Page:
By GREG COOK  |  March 24, 2010
LOSIN’ IT: The catalogue-cover shot of Tina Turner by Henry Diltz illustrates rock and roll’s tendency to explode.
It opens with a selection of photos of Elvis Presley. William V. Robertson captures the 20-year-old Elvis on stage in Florida in 1955, strumming his guitar and singing with his mouth wide open, his eyes closed, and his knees stained — from sliding across the stage? From sweat? Lloyd Shearer shows him shirtless, with bedroom eyes, leaning against a bed in a Memphis hotel in 1956, the year he would have his first #1 hits with “Heartbreak Hotel,” “Don’t Be Cruel,” and “Love Me Tender.” Alfred Wertheimer finds him touching tongues with a pretty blonde in the soft shadows backstage the same year. Wertheimer remembered the woman’s teasing him with “I bet you can’t kiss me, Elvis.” He replied, “I bet you I can.” Five minutes later, he emerged from the shadows, combed his hair, grabbed his guitar, and walked on stage. “Who Shot Rock & Roll” is about these sorts of anecdotes and moments.

The arrangement of the photos is mostly chronological but on occasion random, with a photographer’s or rock star’s images sometimes grouped together and sometimes shuffled among others. There are some great photos, but this isn’t really about great photography or great photographers — though the line-up includes Richard Avedon, Annie Leibovitz (only one shot from her sordid ’70s?!), Dennis Hopper, David LaChapelle, and Anton Corbijn. Neither is it about getting behind the music. “Who Shot Rock & Roll” luxuriates in glittering surfaces, the images and styles of stars, the glorious manufactured legends. The result isn’t so much a history as it is a joyride through the era — with an emphasis on the baby-boomer ’60s and ’70s. It’s about the sexy, nostalgic, intoxicating rush of getting close to our idols.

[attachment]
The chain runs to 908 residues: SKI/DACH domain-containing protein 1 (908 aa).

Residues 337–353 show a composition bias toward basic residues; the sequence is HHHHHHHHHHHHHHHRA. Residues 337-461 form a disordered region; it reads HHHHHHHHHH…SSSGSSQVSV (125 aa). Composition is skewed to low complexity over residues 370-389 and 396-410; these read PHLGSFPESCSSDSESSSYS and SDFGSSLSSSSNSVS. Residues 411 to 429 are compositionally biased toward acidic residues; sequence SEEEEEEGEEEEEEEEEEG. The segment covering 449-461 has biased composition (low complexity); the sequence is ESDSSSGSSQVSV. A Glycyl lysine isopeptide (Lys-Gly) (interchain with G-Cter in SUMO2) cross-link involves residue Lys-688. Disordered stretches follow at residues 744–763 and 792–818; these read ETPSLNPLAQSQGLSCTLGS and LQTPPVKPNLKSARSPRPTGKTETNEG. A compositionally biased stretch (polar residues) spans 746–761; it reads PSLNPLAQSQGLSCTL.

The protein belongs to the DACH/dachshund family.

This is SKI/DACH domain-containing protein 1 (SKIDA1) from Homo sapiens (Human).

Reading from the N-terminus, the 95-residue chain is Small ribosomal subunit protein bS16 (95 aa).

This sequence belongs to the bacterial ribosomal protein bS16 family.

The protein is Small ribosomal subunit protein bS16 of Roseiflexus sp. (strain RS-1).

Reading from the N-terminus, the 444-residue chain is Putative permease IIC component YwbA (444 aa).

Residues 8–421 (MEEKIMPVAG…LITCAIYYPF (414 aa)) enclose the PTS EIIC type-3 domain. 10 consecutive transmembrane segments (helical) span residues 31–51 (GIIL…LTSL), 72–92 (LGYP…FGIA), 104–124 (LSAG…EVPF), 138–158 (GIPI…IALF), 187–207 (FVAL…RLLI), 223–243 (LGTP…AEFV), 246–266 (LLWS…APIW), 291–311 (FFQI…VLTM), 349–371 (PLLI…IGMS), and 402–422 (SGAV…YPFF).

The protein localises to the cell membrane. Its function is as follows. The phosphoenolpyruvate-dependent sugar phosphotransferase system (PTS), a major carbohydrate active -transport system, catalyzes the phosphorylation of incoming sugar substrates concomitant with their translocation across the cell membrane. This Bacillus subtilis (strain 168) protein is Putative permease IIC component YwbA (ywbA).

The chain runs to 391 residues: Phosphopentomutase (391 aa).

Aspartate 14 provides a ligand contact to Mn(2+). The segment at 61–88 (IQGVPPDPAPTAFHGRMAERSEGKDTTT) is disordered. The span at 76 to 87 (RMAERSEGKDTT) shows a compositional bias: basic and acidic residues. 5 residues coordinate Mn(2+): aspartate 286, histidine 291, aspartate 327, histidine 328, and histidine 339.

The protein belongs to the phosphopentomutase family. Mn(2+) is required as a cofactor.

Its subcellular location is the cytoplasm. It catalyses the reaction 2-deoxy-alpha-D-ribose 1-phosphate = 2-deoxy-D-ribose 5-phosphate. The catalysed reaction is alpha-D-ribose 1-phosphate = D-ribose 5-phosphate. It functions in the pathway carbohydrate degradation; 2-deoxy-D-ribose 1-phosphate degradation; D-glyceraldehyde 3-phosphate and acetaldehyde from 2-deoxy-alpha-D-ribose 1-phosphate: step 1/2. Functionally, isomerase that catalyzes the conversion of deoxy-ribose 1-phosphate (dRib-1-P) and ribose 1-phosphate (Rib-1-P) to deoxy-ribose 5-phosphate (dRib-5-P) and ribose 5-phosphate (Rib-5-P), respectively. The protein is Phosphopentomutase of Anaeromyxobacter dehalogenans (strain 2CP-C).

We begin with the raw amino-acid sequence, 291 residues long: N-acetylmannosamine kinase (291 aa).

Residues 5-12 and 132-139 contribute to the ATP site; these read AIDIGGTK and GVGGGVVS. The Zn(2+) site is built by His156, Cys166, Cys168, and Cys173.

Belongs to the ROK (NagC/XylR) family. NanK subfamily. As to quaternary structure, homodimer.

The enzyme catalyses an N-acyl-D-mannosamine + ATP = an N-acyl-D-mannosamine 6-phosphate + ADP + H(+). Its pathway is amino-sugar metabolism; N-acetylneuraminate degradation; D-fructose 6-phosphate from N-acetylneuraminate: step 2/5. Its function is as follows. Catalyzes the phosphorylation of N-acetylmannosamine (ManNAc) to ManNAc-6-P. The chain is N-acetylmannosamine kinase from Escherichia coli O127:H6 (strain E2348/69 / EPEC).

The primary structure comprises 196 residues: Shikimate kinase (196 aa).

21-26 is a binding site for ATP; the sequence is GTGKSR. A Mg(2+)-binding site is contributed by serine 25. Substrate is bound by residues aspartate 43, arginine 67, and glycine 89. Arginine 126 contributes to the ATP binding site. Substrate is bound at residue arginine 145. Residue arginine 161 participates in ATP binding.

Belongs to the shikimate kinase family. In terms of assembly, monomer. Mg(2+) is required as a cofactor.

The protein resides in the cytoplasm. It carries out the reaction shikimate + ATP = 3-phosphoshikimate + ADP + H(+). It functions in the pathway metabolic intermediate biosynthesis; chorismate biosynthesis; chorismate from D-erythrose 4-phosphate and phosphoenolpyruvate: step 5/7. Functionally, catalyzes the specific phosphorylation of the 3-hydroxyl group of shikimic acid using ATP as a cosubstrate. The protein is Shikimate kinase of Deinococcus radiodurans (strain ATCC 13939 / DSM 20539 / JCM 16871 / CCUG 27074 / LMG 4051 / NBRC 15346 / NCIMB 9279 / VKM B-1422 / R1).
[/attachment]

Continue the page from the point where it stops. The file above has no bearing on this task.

The Beatles, pre-Ringo, pose in Hamburg in 1960. Bob Dylan and girlfriend Suze Rotolo walk down a gritty, snowy New York street in 1963 — a variant of the Freewheelin’ Bob Dylan album cover — like two kids clinging to each other against the mean city. James Brown stands under the tail of his James Brown Productions airplane, surrounded by admiring women, in 1964. He leans his head back in a deeply delighted smile. Johnny Cash flips the bird at San Quentin in 1969. Flower children crowd around a stage as Mick Jagger sings at Altamont Speedway in California in 1969. Just behind him is a big guy in a Hells Angels vest, like a dark omen. A member of the biker gang would stab to death an audience member — said to be brandishing a gun — that night.

As against that darkness, Aretha Franklin, in a sequined gown, glows as she sings in London in 1970. Paul Simonon of the Clash smashes his bass guitar on stage in New York in 1979 — the image that would become the cover of the band’s London Calling album. Black Flag’s Henry Rollins seems to bloody his fist punching a mirror in 1981. (The shot was set up, the “blood” actually ink, dish soap, and coffee.) Nirvana’s Kurt Cobain sits backstage crying after a 1990 Seattle show. Tupac Shakur poses, bare-chested, in 1993, revealing his tattoos: “2Pac,” “Thug Life,” and, in the shape of a gun, “50 Niggaz.” Pavement play before a sea of fans at a festival in England in 1995. Puff Daddy and Jay-Z fiddle with cell phones in 2001.

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